Raccoon-rabies gone, but bat strain hangs on…
In a few weeks, planes carrying vaccine baits will head out over Ontario, as the annual battle against rabies in wildlife begins. The program has been a huge success, although bat rabies is still a concern.
In 2012, there were only three cases of terrestrial rabies reported in Ontario, a province that used to be known as “the rabies capital of North America”, according the Ministry of Natural Resources (MNR). At one time, the annual tally of fox rabies cases alone was close to 1,500. The Ministry’s efforts have been so successful, they have eradicated the raccoon strain of rabies from the province completely.
But looking more closely at cases reported last year highlights the reason our pets must be vaccinated against this deadly disease. Of the three reported cases, one was in a cat, another in a dog north of Kingston. The third animal was a skunk. Both the skunk and cat were infected with fox rabies. The dog had been bitten by a rabid bat. Bats are a reservoir of disease that is difficult to manage. According to the MNR, they rarely pass rabies to other species, but obviously it happens.
Bats eat insects, so health authorities have been unable to develop a vaccine bait they will ingest. Rabies in bats is reported separately from cases in “terrestrial” animals – those that walk rather than fly. Last year in Ontario, 25 rabid bats were identified, similar to the number in 2011. Although nocturnal and shy of people, bats do get into houses. They can bite without leaving marks and should be considered rabid until proven otherwise. Once symptoms begin, rabies from any source is nearly always fatal.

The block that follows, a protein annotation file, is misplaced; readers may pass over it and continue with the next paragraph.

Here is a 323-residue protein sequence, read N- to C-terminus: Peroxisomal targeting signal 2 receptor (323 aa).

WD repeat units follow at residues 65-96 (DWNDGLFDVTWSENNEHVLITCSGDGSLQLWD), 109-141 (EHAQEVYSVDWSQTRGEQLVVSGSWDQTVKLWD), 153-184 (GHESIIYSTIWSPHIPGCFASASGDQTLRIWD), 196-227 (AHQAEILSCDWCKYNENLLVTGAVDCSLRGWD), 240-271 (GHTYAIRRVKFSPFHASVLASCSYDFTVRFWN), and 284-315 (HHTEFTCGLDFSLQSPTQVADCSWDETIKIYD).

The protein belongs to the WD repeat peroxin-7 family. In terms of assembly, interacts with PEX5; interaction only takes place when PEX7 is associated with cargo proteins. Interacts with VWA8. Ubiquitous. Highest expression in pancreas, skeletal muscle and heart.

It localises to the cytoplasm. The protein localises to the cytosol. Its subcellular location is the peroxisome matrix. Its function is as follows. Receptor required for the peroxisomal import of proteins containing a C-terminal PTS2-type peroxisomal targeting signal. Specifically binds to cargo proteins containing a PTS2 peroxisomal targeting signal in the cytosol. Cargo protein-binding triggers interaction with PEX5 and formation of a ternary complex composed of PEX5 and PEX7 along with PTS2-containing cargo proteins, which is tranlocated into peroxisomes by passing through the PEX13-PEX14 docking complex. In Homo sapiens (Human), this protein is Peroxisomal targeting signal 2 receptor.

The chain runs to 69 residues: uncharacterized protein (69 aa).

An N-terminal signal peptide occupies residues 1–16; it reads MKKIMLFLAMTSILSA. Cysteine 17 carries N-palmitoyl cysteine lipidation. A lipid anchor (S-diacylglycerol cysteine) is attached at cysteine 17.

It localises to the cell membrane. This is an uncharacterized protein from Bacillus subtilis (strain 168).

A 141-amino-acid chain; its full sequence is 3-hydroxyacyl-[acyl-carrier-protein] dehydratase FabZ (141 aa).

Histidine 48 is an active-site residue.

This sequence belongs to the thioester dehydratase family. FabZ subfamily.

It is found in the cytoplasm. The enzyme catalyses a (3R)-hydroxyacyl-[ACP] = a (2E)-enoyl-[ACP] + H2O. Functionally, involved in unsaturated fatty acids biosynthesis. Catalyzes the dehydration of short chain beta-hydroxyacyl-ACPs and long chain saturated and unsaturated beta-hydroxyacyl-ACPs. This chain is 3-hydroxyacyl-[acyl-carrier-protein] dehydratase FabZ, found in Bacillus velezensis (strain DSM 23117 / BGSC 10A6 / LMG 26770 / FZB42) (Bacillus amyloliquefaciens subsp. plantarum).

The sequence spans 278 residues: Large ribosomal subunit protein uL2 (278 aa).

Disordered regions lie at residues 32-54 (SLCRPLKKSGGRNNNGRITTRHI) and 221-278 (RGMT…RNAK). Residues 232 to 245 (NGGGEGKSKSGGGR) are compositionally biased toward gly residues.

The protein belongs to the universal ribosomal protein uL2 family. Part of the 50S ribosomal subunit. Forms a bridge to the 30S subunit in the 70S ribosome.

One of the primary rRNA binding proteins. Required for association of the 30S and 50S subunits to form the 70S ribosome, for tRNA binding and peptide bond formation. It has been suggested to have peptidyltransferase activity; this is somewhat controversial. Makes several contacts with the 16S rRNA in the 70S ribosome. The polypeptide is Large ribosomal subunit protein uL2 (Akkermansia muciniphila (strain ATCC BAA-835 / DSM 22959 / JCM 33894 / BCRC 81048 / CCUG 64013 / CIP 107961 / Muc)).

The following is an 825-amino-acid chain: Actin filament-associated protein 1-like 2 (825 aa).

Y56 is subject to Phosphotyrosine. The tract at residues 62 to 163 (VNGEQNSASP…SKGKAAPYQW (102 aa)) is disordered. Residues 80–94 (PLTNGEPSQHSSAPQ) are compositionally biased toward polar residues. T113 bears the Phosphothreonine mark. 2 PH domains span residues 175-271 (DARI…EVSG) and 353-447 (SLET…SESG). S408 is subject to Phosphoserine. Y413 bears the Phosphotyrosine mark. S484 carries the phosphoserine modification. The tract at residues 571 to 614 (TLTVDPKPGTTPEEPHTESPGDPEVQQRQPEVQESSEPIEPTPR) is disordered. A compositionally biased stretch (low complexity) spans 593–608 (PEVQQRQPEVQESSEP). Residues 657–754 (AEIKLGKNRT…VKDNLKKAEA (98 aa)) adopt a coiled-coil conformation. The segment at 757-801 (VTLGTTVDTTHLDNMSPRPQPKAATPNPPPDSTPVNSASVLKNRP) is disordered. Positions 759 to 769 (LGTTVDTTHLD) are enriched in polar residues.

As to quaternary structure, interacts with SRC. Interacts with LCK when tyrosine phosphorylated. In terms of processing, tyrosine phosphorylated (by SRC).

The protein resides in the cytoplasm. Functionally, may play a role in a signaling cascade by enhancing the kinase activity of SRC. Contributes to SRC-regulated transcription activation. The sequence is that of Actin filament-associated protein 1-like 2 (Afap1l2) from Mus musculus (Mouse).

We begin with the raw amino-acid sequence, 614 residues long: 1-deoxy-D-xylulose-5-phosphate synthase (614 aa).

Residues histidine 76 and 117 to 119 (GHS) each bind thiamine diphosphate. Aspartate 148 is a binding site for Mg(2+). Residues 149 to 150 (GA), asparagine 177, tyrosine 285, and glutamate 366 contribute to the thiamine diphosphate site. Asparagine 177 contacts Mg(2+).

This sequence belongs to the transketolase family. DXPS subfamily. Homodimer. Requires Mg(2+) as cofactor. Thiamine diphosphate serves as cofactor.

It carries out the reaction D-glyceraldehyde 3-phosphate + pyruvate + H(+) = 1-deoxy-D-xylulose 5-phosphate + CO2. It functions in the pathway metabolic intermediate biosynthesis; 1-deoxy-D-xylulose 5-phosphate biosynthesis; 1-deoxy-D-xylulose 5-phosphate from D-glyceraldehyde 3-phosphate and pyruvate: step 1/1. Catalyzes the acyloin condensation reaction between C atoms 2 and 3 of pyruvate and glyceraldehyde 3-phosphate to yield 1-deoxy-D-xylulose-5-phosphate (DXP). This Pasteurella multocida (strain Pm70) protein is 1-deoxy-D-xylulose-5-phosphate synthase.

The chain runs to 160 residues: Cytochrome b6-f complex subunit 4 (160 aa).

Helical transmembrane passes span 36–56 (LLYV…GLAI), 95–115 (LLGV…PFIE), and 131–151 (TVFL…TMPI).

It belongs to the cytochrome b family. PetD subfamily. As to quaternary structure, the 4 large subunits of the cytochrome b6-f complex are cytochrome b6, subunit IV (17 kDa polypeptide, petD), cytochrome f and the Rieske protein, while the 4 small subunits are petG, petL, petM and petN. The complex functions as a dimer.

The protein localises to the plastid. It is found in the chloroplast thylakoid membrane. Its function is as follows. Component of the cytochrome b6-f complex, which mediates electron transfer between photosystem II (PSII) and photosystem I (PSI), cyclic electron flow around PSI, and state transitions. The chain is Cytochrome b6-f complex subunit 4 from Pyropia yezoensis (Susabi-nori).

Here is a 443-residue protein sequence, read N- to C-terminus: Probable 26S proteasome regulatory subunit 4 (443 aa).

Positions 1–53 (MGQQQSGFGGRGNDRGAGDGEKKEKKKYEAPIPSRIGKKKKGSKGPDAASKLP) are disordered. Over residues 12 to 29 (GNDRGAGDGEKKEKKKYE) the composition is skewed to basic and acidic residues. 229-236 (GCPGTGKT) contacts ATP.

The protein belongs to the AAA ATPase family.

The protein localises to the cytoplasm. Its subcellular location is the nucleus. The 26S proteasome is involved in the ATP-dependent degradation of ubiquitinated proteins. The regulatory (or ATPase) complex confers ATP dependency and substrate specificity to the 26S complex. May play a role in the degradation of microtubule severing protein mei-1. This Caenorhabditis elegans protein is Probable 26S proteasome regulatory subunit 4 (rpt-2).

Believed to have existed since 2,600 B.C., rabies is a disease of the central nervous system. It is of most concern in animals that live close to people, such as dogs, cats, raccoons, skunks and foxes. Given the prevalence of raccoons in urban areas – there are more per square mile inside our cities than out in the country – the eradication of that strain was a major coup for Ontario’s wildlife stewards.
But even if MNR experts come up with a plan to vaccinate Ontario’s bats for rabies, the disease is quite common in jurisdictions on three sides of our province. It will doubtless still be necessary to immunize our pets, so that people are protected as much as possible.
In Ontario, all pet dogs and cats older than three months of age must be appropriately immunized against rabies by a licensed veterinarian. The first rabies vaccine is given as part of the pet’s puppy or kitten series and a booster must be given at one year of age. Follow-up boosters will be due every one to three years depending on the type of vaccine used. Cows, horses and ferrets can also be vaccinated.
If an animal suspected of rabies may have come into contact with a person or pet, immediately wash any wounds, seek medical advice and contact the local public health unit (613-394-4831) or the Canadian Food Inspection Agency (613-969-3320). If possible without risking further exposure, confine the suspect animal so it can be captured.
Much more information about rabies is available on the MNR’s website.
Dr. Fiona Gilchrist
Hillcrest Animal Hospital – Quinte West/Trenton, Ontario